JAVA
09:00 - 10:00
Registration
One day I thought that JEE6 lacks a light and easy to use framework for the presentation layer. Why didn’t anybody write a RoRa or grails that would simply be based on the JEE6 container?
Then I set my thoughts into motion. In this presentation I will show how simple this task turned out to be – using CDI, JAX-RS etc. and of course I’ll show that Asamal works!
We’ll go through the elements of the web framework – content, making a template, POST and GET forms, AJAX, Security – I’ll show how most of these things could be accomplished with existing JSRs.
Coding with JEE6 can be as pleasant as coding with Rails :-)
Tomasz works in Softwaremill as a CEO – developer / member – founder. He manages teams but since he strongly believes in Agile, he is one of the programmers at the same time.
He has certificates from many different fields. He is the co-leader of the Warsaw JUG, besides JAVA he is interested in writing his own compilers.
He is a bit sarcastic from time to time, he likes skiing and canoeing. Visit his twitter and blog
In Poland, we still don’t talk enough about functional languages. In the minds of developers, the languages that are on JVM are no competition for Java, Groovy or Scala. During the presentation Jacek would like to present functional language, Clojure. Jacek will focus on practice and not bore people with syntax. He’d rather show it as a tool for creating applications run form the command line (a la scripts) and web applications and most of all for simplifying concurrent applications. Many programmers hear “Clojure” and immediately think of many, many brackets just because Clojure is as a member of LISP group of languages. In fact, Clojure has less brackets then Java! As a Java practitioner Jacek was asking himself a question “Why do we need functional languages on JVM?” Finally, after a lot of time spent trying to crack Clojure, he thinks he knows the answer and this will be the core of his presentation. Those languages are present on JVM anyway, why not use them for our advantage and simplify building concurrent applications and web applications. It can make a great library that will make concurrent programming so much easier. For developers that don’t use JVM but work with LISP or Haskell it can be a chance to enter JVM and use the variety of available solutions.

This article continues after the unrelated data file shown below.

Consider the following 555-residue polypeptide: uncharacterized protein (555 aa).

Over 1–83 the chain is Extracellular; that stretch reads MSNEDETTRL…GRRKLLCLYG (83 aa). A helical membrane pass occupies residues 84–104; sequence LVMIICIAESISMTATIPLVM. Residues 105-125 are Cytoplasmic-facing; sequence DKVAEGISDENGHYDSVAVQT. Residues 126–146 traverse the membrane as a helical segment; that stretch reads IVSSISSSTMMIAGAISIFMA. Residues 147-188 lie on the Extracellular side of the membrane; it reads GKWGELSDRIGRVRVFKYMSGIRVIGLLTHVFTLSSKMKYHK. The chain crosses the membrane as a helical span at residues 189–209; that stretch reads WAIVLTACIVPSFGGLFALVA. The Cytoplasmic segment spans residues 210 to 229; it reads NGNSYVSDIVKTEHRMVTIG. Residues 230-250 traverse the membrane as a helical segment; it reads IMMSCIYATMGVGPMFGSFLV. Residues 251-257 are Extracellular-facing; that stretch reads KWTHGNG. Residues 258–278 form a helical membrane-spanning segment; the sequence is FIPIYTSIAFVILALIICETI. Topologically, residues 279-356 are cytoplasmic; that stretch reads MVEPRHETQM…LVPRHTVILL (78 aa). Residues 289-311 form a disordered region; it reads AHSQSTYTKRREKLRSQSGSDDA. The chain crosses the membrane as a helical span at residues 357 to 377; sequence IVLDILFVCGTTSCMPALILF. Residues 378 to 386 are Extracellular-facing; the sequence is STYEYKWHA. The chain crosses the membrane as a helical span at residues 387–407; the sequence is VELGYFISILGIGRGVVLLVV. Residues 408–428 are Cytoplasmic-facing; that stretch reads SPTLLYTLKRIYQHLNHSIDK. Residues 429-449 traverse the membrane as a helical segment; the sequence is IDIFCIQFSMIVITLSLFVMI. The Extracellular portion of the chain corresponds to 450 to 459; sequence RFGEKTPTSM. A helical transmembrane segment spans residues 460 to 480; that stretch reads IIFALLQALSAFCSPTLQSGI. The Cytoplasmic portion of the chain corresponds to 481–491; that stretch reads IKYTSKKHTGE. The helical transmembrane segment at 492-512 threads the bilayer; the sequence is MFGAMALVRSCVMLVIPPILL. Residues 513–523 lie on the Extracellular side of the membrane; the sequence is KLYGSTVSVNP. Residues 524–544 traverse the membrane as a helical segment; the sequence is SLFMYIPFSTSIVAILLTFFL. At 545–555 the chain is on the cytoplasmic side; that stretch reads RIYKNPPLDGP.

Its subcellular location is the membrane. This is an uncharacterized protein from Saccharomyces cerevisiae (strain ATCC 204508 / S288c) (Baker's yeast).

Jacek Laskowski is the leader and founder of the Warsaw JUG. He is interested in Java primary release (Java SE) and Enterprise (Java EE), and from more than a year he is fascinated with functional programming with Clojure (and sometimes F #). Publishes his thoughts on the Polish blog Jacek Laskowski and English blog Japila :: verba, Exempla trahunt. You can always find his brief thoughts @jaceklaskowski. Is a frequent speaker at Polish conference, which he treats with honor and presents his own views. He will be grateful for any comments about public activity.
11:50 - 12:10
Coffee Break